Tricounty News

What causes blossom-end rot in tomatoes?

By Janelle Kuechle,

U of M Extension

While we are all anticipating the first tomatoes to ripen in the garden, some are having problems with tomato blossom-end rot.Ê Affected fruit is easily spotted and will have a tan to black spot at the blossom end of the fruit.

Blossom-end rot usually begins as a small water-soaked area at the blossom end of the fruit. This may appear while the fruit is green or during ripening. As this lesion develops, it enlarges, becomes sunken and turns black and leathery. In severe cases, the entire lower half of the fruit may become flat or concave. Secondary decay bacteria often invade this lesion resulting in rotting of the fruit rendering it unusable. Blossom-end rot can appear at any stage of development in the fruit, but it is most commonly seen in the first fruit of the season.

Blossom-end rot is not a disease, but is a physiological disorder associated with a low concentration of calcium in the fruit. Calcium is required in relatively large concentrations for normal cell growth. When a rapidly growing fruit is deprived of necessary calcium, the tissue breaks down, leaving the characteristic dry, sunken lesion at the blossom end.Ê In most cases, blossom-end rot is normally not caused by a lack of calcium in the soil, but rather by some factor that makes the calcium unavailable to the plant. These factors include drought stress, fluctuations in moisture and temperature, heavy applications of nitrogen fertilizer and root pruning due to cultivation. Blossom-end rot is also very common in container grown plants. This is because these plants have a restricted root area and are therefore more vulnerable to stress caused by rapid changes in temperature and moisture. They tend to dry out much more easily than plants in the ground and require a careful uniform supply of moisture.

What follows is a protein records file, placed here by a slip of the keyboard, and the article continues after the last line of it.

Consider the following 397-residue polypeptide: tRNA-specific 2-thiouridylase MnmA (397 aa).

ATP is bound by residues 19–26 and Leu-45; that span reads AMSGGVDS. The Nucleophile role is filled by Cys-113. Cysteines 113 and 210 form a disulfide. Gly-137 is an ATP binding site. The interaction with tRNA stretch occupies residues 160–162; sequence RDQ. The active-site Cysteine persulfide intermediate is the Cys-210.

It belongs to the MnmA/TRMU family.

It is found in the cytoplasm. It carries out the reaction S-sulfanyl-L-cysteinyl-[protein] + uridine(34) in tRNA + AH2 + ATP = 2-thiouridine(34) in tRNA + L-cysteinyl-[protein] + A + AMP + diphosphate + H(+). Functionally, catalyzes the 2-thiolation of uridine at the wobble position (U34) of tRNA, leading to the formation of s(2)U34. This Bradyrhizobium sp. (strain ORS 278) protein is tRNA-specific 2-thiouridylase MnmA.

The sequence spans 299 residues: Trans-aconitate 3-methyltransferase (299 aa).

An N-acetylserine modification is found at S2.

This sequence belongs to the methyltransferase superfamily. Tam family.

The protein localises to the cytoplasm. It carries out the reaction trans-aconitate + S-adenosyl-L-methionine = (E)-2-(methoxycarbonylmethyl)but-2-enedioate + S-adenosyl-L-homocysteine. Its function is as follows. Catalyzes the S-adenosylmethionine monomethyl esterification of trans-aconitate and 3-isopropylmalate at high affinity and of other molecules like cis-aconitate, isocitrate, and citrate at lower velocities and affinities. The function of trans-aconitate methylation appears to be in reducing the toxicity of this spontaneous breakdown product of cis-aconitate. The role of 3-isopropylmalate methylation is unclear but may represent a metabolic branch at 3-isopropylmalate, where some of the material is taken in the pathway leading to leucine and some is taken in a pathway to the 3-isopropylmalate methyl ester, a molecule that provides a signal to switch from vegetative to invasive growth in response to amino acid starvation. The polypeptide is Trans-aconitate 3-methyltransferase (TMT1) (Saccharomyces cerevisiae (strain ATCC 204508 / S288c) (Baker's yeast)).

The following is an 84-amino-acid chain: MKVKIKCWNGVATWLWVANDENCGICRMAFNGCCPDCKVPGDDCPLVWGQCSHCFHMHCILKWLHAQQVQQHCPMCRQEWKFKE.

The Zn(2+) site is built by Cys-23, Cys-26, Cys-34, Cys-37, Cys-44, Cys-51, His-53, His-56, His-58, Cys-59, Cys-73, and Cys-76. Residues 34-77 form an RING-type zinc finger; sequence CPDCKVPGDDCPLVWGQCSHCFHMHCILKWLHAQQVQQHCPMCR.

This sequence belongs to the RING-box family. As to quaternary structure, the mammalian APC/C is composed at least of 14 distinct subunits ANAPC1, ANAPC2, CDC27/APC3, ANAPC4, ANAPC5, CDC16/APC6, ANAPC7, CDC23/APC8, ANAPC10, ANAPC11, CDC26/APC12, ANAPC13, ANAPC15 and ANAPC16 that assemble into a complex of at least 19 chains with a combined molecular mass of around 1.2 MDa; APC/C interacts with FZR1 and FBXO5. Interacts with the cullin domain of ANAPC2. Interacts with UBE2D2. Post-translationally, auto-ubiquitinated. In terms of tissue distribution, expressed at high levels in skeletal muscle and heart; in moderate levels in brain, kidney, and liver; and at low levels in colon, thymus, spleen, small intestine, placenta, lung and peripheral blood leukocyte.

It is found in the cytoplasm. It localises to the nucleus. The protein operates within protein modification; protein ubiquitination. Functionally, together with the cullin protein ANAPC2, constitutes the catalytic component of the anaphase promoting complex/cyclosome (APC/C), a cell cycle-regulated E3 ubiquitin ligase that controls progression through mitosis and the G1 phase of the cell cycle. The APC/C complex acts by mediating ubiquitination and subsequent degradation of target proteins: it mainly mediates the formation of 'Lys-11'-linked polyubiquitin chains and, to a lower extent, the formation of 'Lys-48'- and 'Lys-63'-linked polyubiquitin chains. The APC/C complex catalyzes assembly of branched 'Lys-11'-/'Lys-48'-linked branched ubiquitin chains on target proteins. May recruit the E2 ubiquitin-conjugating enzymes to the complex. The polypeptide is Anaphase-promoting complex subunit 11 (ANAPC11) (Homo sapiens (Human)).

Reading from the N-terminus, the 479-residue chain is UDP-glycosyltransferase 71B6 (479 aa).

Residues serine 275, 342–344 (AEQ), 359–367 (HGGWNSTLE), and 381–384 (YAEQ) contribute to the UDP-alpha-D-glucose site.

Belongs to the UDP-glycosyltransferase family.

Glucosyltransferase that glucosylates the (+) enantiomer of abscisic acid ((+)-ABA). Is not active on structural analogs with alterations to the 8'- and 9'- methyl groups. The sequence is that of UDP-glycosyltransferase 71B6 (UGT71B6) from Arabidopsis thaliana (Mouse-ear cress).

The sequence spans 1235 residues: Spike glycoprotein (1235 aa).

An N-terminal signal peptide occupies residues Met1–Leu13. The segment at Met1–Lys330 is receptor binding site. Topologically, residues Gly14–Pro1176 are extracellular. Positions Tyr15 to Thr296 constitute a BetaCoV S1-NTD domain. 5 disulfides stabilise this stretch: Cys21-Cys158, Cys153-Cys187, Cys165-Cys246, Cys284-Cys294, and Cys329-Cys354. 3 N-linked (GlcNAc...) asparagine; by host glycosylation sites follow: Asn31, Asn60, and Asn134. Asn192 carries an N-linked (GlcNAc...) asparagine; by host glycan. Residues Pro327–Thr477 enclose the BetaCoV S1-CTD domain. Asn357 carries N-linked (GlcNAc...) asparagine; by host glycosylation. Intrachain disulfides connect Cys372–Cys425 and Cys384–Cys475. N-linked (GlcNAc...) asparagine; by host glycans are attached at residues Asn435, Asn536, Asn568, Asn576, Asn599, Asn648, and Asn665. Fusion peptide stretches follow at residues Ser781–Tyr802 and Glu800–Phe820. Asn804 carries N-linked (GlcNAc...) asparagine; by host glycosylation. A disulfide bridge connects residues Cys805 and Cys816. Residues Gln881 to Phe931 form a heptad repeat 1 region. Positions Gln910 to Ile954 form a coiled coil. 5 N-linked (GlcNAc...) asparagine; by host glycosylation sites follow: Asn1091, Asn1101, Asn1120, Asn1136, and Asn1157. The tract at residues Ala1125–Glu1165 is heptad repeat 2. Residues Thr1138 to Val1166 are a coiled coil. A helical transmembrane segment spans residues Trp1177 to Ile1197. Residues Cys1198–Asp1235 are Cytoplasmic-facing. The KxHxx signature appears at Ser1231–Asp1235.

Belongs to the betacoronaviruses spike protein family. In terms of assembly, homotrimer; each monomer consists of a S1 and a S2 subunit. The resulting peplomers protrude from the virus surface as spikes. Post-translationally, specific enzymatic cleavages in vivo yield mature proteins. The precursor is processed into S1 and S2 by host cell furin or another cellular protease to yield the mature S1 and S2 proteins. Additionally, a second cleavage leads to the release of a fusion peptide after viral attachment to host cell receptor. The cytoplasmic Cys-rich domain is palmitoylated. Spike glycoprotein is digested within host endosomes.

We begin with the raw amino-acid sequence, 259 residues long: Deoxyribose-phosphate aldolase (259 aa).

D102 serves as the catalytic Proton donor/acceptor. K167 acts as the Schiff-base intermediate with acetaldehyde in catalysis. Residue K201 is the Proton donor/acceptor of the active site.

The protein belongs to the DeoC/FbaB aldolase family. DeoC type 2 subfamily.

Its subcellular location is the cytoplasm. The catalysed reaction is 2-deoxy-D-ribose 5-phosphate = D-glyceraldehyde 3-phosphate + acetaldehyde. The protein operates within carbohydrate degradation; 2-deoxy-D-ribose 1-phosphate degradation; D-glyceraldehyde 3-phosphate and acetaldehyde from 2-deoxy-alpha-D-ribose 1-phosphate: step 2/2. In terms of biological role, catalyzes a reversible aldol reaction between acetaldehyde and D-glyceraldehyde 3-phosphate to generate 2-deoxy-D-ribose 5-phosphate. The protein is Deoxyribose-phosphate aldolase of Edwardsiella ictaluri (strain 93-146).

Maintaining a uniform supply of moisture through regular watering can minimize blossom-end rot. Plants generally need about one inch of moisture a week for proper growth and development and it is important that the soil does not become excessively dry between watering. Applying two to three inches of organic mulch will help keep the soil temperature and moisture level uniform. Avoid heavy applications of nitrogen fertilizer as rapid and luxuriant growth also predisposes the fruit to blossom-end rot, especially during periods of dry, hot weather. Ammonium-based nitrogen may increase blossom-end rot as excess ammonium ions reduce calcium uptake. Avoid root pruning caused by deep cultivation within a foot of the plants. The soil around tomato plants should never be hoed or cultivated deeper than one inch to avoid root injury. Keeping all of these tips in mind will help to ensure a plentiful crop of tomatoes each year.